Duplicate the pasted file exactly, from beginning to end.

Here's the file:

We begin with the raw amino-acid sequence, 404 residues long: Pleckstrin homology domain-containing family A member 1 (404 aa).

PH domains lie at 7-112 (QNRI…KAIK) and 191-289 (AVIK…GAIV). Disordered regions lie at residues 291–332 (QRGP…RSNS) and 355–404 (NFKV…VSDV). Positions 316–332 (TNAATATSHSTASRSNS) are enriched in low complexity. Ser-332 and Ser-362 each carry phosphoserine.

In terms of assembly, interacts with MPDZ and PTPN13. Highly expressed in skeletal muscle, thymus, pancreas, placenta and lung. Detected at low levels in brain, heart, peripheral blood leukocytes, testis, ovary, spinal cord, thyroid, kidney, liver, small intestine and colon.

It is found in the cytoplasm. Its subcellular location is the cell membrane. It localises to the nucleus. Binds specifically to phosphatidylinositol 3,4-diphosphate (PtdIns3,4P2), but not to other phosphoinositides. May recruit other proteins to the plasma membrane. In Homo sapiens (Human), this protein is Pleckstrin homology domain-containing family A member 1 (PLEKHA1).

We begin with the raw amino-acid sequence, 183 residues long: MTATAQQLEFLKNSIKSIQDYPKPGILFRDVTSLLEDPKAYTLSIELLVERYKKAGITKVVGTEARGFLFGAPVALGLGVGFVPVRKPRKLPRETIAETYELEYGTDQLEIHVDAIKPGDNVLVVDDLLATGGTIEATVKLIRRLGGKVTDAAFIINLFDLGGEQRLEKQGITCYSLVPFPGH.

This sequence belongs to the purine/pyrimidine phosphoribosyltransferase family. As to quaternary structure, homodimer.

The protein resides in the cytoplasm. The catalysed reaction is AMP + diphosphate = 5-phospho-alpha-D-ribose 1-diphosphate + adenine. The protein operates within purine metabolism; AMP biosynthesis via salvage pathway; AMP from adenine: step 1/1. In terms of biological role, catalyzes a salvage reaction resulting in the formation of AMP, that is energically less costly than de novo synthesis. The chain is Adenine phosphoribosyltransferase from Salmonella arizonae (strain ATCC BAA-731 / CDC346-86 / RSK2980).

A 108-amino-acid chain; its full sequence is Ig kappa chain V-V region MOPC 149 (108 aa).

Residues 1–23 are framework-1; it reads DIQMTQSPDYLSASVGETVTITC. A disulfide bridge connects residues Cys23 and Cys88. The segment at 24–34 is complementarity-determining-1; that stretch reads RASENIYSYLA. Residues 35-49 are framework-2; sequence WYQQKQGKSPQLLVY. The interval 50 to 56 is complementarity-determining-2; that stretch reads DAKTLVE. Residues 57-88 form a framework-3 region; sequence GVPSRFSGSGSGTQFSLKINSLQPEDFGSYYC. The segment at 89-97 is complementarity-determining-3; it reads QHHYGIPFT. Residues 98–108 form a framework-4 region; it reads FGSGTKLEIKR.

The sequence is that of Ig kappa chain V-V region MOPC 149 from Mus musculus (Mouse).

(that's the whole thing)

We begin with the raw amino-acid sequence, 404 residues long: Pleckstrin homology domain-containing family A member 1 (404 aa).

PH domains lie at 7-112 (QNRI…KAIK) and 191-289 (AVIK…GAIV). Disordered regions lie at residues 291–332 (QRGP…RSNS) and 355–404 (NFKV…VSDV). Positions 316–332 (TNAATATSHSTASRSNS) are enriched in low complexity. Ser-332 and Ser-362 each carry phosphoserine.

In terms of assembly, interacts with MPDZ and PTPN13. Highly expressed in skeletal muscle, thymus, pancreas, placenta and lung. Detected at low levels in brain, heart, peripheral blood leukocytes, testis, ovary, spinal cord, thyroid, kidney, liver, small intestine and colon.

It is found in the cytoplasm. Its subcellular location is the cell membrane. It localises to the nucleus. Binds specifically to phosphatidylinositol 3,4-diphosphate (PtdIns3,4P2), but not to other phosphoinositides. May recruit other proteins to the plasma membrane. In Homo sapiens (Human), this protein is Pleckstrin homology domain-containing family A member 1 (PLEKHA1).

We begin with the raw amino-acid sequence, 183 residues long: MTATAQQLEFLKNSIKSIQDYPKPGILFRDVTSLLEDPKAYTLSIELLVERYKKAGITKVVGTEARGFLFGAPVALGLGVGFVPVRKPRKLPRETIAETYELEYGTDQLEIHVDAIKPGDNVLVVDDLLATGGTIEATVKLIRRLGGKVTDAAFIINLFDLGGEQRLEKQGITCYSLVPFPGH.

This sequence belongs to the purine/pyrimidine phosphoribosyltransferase family. As to quaternary structure, homodimer.

The protein resides in the cytoplasm. The catalysed reaction is AMP + diphosphate = 5-phospho-alpha-D-ribose 1-diphosphate + adenine. The protein operates within purine metabolism; AMP biosynthesis via salvage pathway; AMP from adenine: step 1/1. In terms of biological role, catalyzes a salvage reaction resulting in the formation of AMP, that is energically less costly than de novo synthesis. The chain is Adenine phosphoribosyltransferase from Salmonella arizonae (strain ATCC BAA-731 / CDC346-86 / RSK2980).

A 108-amino-acid chain; its full sequence is Ig kappa chain V-V region MOPC 149 (108 aa).

Residues 1–23 are framework-1; it reads DIQMTQSPDYLSASVGETVTITC. A disulfide bridge connects residues Cys23 and Cys88. The segment at 24–34 is complementarity-determining-1; that stretch reads RASENIYSYLA. Residues 35-49 are framework-2; sequence WYQQKQGKSPQLLVY. The interval 50 to 56 is complementarity-determining-2; that stretch reads DAKTLVE. Residues 57-88 form a framework-3 region; sequence GVPSRFSGSGSGTQFSLKINSLQPEDFGSYYC. The segment at 89-97 is complementarity-determining-3; it reads QHHYGIPFT. Residues 98–108 form a framework-4 region; it reads FGSGTKLEIKR.

The sequence is that of Ig kappa chain V-V region MOPC 149 from Mus musculus (Mouse).